TOMS Founder Takes Aim at American Gun Laws
For the founder of philanthropic shoe company TOMS, thoughts and prayers are no longer enough when it comes to gun violence.
On The Tonight Show, Blake Mycoskie told host Jimmy Fallon that his company will donate $5 million towards efforts to end gun violence in America. This donation will go towards advocacy efforts and marks the biggest financial commitment on behalf of a private company to address America’s mass shooting epidemic.
TOMS is a social enterprise shoe company that gives one pair of shoes to someone who needs them for every pair bought, but also uses funds raised through purchases to provide sight, water, safe birth and bullying prevention services to people in need. To date, TOMS Giving has reached more than 70 million people across six continents.
Mr Mycoskie said that the announcement was the result of a conversation that he had with his wife, who refused to send their son to school the day that a school shooting had just taken place.
“She said she was tired of thoughts and prayers and no action—we had to do something,” he said.
TOMS founder Blake Mycoskie announces a new campaign to end gun violence by making a record-breaking donation
Posted by The Tonight Show Starring Jimmy Fallon on Monday, November 19, 2018
Mr Mycoskie responded by writing an “intense” email to the TOMS board asking them to address the issue of gun violence in America.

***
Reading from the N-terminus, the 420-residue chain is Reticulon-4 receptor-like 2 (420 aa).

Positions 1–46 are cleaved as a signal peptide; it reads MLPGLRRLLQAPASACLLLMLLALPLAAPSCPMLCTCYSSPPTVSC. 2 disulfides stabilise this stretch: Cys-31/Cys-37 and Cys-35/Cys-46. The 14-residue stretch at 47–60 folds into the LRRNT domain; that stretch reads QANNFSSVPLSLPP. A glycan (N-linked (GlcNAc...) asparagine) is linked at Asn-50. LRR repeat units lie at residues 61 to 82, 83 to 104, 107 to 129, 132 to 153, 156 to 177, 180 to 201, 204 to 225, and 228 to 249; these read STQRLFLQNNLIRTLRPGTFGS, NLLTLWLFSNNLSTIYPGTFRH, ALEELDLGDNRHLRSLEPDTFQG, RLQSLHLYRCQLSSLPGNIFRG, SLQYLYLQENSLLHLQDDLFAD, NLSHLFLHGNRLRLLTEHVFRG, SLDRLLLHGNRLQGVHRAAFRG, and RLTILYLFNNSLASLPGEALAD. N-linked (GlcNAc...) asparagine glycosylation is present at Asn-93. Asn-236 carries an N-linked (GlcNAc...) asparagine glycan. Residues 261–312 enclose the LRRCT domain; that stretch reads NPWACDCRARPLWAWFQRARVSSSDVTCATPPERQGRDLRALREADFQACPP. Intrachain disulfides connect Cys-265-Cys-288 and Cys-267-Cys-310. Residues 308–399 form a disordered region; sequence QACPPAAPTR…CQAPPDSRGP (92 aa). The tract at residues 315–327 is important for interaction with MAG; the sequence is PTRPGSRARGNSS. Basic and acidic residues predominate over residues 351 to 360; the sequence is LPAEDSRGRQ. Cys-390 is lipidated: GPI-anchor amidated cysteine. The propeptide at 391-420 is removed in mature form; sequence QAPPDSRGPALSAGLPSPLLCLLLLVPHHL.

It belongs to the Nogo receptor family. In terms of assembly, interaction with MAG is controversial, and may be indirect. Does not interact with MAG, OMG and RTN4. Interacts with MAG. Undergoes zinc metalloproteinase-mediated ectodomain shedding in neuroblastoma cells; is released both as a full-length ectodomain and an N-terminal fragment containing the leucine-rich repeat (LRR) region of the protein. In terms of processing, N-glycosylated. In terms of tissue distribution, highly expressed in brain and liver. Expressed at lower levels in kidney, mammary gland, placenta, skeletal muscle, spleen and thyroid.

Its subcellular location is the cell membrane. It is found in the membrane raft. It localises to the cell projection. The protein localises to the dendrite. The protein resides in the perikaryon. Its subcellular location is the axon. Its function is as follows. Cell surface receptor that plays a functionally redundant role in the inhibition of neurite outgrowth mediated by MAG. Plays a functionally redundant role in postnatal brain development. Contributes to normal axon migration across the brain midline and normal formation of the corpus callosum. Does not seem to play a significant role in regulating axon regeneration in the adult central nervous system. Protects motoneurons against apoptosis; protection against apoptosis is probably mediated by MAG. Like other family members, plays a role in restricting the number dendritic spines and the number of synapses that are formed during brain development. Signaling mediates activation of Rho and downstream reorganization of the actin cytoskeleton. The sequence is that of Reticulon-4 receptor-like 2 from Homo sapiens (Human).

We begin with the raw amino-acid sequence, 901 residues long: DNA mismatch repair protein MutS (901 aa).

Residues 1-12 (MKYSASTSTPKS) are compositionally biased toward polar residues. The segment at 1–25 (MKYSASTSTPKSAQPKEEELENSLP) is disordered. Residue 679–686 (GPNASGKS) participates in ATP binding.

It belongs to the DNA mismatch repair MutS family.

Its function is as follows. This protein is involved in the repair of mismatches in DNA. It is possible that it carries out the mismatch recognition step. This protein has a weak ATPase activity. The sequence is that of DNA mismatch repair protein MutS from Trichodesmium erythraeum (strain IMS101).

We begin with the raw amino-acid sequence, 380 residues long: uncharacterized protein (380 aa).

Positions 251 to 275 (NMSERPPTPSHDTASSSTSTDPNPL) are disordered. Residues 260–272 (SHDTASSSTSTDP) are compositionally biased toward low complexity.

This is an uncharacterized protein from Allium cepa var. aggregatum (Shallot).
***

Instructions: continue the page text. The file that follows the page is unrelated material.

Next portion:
The campaign’s goal is something that the founders consider to be achievable: universal background checks with the sale of all guns in the US. This proposed measure is not controversial, with Mr Mycoskie noting that more than 90 percent of Americans support it.
America’s gun law debate has long been considered intractable. The customary expression of “thoughts and prayers” for victims has become infamous and sparked discussion about the efficacy of prayer in lieu of action.
Rev. Dr Ken Carter is Resident Bishop of the Florida Conference of the United Methodist Church. He delivered the 2018 Cato lecture at July’s Triennial Assembly meeting in Melbourne. He has previously spoken about gun violence as being part of a wider culture of death, and was part of an effort to send 5,000 letters to Floridian lawmakers on the subject.
“The repetitive cycle of mass shootings in public places had recently elicited responses that our “thoughts and prayers” were with the victims,” he wrote after the Stoneman Douglas High School shooting in Parkland, Florida.
“And yet the repetitive nature of the trauma had begun to render this assurance, even if well-intentioned, as hollow.”
Jonathan Foye is Insights’ Editor
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